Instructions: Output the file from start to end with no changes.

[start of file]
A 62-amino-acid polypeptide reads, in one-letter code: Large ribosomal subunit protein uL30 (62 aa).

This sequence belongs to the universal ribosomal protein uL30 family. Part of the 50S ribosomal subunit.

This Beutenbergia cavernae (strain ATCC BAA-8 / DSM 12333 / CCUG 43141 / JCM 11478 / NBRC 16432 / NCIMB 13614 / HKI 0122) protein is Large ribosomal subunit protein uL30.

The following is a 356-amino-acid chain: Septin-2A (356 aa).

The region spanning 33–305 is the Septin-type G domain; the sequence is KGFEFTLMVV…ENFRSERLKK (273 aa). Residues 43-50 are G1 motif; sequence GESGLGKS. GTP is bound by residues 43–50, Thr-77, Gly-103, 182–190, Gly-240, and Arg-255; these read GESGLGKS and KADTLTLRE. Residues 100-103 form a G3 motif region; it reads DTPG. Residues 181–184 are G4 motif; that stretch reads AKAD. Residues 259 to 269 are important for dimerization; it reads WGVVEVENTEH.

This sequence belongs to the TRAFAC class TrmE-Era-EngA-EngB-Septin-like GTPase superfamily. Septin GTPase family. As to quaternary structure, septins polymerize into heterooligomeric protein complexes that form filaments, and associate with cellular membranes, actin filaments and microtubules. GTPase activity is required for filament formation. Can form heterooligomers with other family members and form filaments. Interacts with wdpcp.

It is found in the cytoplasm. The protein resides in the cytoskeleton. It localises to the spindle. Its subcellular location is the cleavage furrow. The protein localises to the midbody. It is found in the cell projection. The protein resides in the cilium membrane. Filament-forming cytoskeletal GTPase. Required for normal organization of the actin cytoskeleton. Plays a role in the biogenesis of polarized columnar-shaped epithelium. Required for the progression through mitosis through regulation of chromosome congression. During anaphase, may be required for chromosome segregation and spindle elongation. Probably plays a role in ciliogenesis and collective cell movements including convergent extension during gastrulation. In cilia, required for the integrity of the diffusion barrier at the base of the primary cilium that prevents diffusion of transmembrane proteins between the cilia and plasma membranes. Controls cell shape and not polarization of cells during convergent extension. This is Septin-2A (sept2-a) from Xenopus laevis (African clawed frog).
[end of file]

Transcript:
A 62-amino-acid polypeptide reads, in one-letter code: Large ribosomal subunit protein uL30 (62 aa).

This sequence belongs to the universal ribosomal protein uL30 family. Part of the 50S ribosomal subunit.

This Beutenbergia cavernae (strain ATCC BAA-8 / DSM 12333 / CCUG 43141 / JCM 11478 / NBRC 16432 / NCIMB 13614 / HKI 0122) protein is Large ribosomal subunit protein uL30.

The following is a 356-amino-acid chain: Septin-2A (356 aa).

The region spanning 33–305 is the Septin-type G domain; the sequence is KGFEFTLMVV…ENFRSERLKK (273 aa). Residues 43-50 are G1 motif; sequence GESGLGKS. GTP is bound by residues 43–50, Thr-77, Gly-103, 182–190, Gly-240, and Arg-255; these read GESGLGKS and KADTLTLRE. Residues 100-103 form a G3 motif region; it reads DTPG. Residues 181–184 are G4 motif; that stretch reads AKAD. Residues 259 to 269 are important for dimerization; it reads WGVVEVENTEH.

This sequence belongs to the TRAFAC class TrmE-Era-EngA-EngB-Septin-like GTPase superfamily. Septin GTPase family. As to quaternary structure, septins polymerize into heterooligomeric protein complexes that form filaments, and associate with cellular membranes, actin filaments and microtubules. GTPase activity is required for filament formation. Can form heterooligomers with other family members and form filaments. Interacts with wdpcp.

It is found in the cytoplasm. The protein resides in the cytoskeleton. It localises to the spindle. Its subcellular location is the cleavage furrow. The protein localises to the midbody. It is found in the cell projection. The protein resides in the cilium membrane. Filament-forming cytoskeletal GTPase. Required for normal organization of the actin cytoskeleton. Plays a role in the biogenesis of polarized columnar-shaped epithelium. Required for the progression through mitosis through regulation of chromosome congression. During anaphase, may be required for chromosome segregation and spindle elongation. Probably plays a role in ciliogenesis and collective cell movements including convergent extension during gastrulation. In cilia, required for the integrity of the diffusion barrier at the base of the primary cilium that prevents diffusion of transmembrane proteins between the cilia and plasma membranes. Controls cell shape and not polarization of cells during convergent extension. This is Septin-2A (sept2-a) from Xenopus laevis (African clawed frog).